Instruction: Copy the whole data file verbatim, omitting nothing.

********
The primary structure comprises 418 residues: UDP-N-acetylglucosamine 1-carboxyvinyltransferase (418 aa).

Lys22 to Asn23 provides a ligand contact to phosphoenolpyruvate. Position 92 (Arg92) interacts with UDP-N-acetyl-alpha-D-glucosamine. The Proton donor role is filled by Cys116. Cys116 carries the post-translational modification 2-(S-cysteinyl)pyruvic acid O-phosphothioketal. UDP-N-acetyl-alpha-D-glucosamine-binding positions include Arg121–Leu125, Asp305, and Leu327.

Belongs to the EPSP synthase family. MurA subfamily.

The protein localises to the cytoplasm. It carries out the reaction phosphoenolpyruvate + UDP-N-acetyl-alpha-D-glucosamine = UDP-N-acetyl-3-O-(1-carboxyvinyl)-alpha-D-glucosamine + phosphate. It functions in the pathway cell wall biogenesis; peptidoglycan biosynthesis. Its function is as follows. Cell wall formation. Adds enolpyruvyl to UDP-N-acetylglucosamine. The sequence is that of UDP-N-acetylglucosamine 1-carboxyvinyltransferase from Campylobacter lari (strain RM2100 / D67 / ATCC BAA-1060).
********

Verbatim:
The primary structure comprises 418 residues: UDP-N-acetylglucosamine 1-carboxyvinyltransferase (418 aa).

Lys22 to Asn23 provides a ligand contact to phosphoenolpyruvate. Position 92 (Arg92) interacts with UDP-N-acetyl-alpha-D-glucosamine. The Proton donor role is filled by Cys116. Cys116 carries the post-translational modification 2-(S-cysteinyl)pyruvic acid O-phosphothioketal. UDP-N-acetyl-alpha-D-glucosamine-binding positions include Arg121–Leu125, Asp305, and Leu327.

Belongs to the EPSP synthase family. MurA subfamily.

The protein localises to the cytoplasm. It carries out the reaction phosphoenolpyruvate + UDP-N-acetyl-alpha-D-glucosamine = UDP-N-acetyl-3-O-(1-carboxyvinyl)-alpha-D-glucosamine + phosphate. It functions in the pathway cell wall biogenesis; peptidoglycan biosynthesis. Its function is as follows. Cell wall formation. Adds enolpyruvyl to UDP-N-acetylglucosamine. The sequence is that of UDP-N-acetylglucosamine 1-carboxyvinyltransferase from Campylobacter lari (strain RM2100 / D67 / ATCC BAA-1060).